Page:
CSA Weekly Update for August 6th-10th!
Good afternoon all!
I’m reaching out to you on this rainy Saturday afternoon with your weekly CSA Update. We appreciate the rain. Half of our fields aren’t irrigated. It’s not lack of ability to irrigate, it’s lack of desire. The soil in Zimmerman is so heavy that a good rain every few weeks is enough to keep all the plants there happy and healthy (too much moisture can do damage as well). In the more sandy soil we’ve got in Big Lake & Elk River, we do have to irrigate because it drains so well that even during a rainstorm there isn’t enough moisture.
Gosh I feel like a little kid asking Ben about the tomatoes, “are they ready yet”, “are they ready yet”, “how about now”?! They’re coming along but ripening slowly. We will hopefully have them by the following week’s CSA Shares.
Muskmelon are almost ready! We harvested about 10 the other day, but once they really start ripening we could be harvesting more than a hundred a day. Melon season and tomato season are my favorites, because I add them to every meal. Either as a side or worked into the main course. They’re also special because of the way we harvest them.
Melons and tomatoes are both varieties that can be harvested early (when not ripe) and let sit to ripen off the vine. That way they last longer, but they don’t have good flavor. When tomatoes and melons have to travel far distances to get to their market, they’re almost always harvested unripe. Which is most likely what you’ll see at the grocery store, that’s why they last so long on your counter too.
Because WE ARE THE FARMERS we get to make the decisions! We ALWAYS harvest them when they’re ripe because we know this is part of what makes a CSA- locally grown produce harvested at peak and traveling short distances to your kitchens! The trade-off is a shorter shelf life for the melons and tomatoes but there is nothing sweeter than a ripe one. Word to the wise, if you get a ripe melon from your CSA Share or farmers market etc. please keep in mind they will not last a week. I tell people at most 2 or 3 days. If you cut it up and get it in the fridge it will last longer than that (up to a week in the fridge) but it’s recommended to eat right away so we can share that sweet treat with you!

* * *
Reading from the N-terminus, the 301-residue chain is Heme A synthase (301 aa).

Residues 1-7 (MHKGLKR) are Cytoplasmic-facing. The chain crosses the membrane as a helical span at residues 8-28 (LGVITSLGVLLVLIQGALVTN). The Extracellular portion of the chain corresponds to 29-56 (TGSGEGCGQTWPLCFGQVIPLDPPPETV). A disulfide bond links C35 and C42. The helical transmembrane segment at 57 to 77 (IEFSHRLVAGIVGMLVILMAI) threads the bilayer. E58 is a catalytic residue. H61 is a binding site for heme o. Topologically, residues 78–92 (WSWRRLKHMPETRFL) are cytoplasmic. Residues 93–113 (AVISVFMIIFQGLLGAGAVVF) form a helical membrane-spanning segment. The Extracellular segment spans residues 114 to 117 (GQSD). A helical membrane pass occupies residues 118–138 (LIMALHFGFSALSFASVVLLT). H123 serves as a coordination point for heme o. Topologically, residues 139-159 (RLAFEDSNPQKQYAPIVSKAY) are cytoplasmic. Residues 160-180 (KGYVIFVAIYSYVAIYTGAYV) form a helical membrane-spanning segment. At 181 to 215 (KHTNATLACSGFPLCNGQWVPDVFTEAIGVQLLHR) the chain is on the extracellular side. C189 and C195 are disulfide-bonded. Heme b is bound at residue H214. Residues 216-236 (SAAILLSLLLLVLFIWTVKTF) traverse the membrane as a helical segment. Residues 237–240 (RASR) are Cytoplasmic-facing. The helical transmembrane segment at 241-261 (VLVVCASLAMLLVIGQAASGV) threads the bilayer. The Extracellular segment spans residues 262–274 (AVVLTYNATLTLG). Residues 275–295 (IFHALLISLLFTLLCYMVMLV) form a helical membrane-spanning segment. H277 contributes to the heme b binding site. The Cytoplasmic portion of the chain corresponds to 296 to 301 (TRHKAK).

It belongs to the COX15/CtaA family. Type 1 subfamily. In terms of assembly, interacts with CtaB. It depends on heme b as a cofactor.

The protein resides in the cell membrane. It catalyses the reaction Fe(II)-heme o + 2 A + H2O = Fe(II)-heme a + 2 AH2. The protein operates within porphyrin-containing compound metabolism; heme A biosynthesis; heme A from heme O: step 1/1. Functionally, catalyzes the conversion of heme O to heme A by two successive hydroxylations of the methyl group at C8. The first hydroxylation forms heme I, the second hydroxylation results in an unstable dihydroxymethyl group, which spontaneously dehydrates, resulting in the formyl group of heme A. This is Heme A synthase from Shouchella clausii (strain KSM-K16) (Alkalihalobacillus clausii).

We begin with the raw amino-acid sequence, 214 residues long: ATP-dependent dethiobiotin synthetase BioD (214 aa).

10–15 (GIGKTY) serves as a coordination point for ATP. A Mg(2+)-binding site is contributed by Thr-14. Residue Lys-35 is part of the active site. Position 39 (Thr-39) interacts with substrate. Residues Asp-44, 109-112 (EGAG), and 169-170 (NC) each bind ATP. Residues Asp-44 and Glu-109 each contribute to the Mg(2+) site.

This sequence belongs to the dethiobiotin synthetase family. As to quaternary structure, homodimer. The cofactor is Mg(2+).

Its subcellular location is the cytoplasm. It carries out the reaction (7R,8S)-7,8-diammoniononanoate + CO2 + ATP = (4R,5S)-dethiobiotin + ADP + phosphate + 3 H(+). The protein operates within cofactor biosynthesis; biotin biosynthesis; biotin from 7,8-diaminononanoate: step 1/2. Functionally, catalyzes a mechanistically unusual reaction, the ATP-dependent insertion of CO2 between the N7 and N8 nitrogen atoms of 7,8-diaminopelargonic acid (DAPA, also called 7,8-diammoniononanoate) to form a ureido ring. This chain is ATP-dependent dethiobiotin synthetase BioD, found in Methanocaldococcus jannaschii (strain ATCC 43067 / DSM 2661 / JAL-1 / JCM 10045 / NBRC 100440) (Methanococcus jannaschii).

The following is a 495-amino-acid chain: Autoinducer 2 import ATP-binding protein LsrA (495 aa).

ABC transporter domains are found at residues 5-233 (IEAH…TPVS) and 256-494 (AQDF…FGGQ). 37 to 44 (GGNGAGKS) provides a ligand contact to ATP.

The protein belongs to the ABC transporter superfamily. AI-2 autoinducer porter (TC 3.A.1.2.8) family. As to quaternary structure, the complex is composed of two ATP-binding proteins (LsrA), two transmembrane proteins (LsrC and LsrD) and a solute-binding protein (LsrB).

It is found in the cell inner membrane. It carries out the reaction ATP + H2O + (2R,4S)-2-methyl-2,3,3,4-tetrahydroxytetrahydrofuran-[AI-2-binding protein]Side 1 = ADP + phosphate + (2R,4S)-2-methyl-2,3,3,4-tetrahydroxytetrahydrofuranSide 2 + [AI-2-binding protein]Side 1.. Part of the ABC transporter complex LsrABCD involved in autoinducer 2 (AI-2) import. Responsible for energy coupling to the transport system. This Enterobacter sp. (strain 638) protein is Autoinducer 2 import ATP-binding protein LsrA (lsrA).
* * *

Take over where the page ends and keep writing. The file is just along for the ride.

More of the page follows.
Remember, we are the farmers, but you are the consumers. Your opinion matters and we hope that through our farming practices you'll see a delightful mix of fresh produce harvested at the peak of ripeness! :)
This week in your CSA Share you can expect: Yukon Gold Potatoes, Cabbage, Green Beans, Beets, Green Onions, Slicing cucumbers, Jalapenos and Green Bell Peppers!
The potatoes are getting really big now, but there will still be some smaller ones mixed in because there is natural variation in the plant growth. Not all potatoes can grow the same size J We suggest keeping potatoes in the fridge in the beginning of the season because they’re small and the skins are very thin. Now that we are a ways into the season, you could keep them on your counter because they’re skins are thickening (Yukon golds always have pretty flakey thin skin, compared to the red potatoes for example). Keep in mind, these guys have a very buttery flavor. They’re my favorite!
Cabbage is coming in our CSA Shares again this week. If you haven’t used your cabbage yet, try looking on our website under the blog and type cabbage in the search bar. You’ll see there are a lot of recipes that use cabbage! You can also use cabbage in any of the kohlrabi slaw recipes as a substitute. Cabbage lasts a very long time. If the outer leaves are softened, that doesn’t mean that the entire cabbage has gone bad. Just peel off a few layers of leaves until you get to the desirable crisp cabbage.
Green Beans are best if kept in the fridge in their plastic bag. Beans do not like moisture, so if you notice any condensation in your bag of beans (they could be warm depending on what time of the day we harvest them), put a paper towel in the bottom of the bag. You could add these to your lunch box, or whip up a quick bean stir fry with garlic and onions for a side to supper!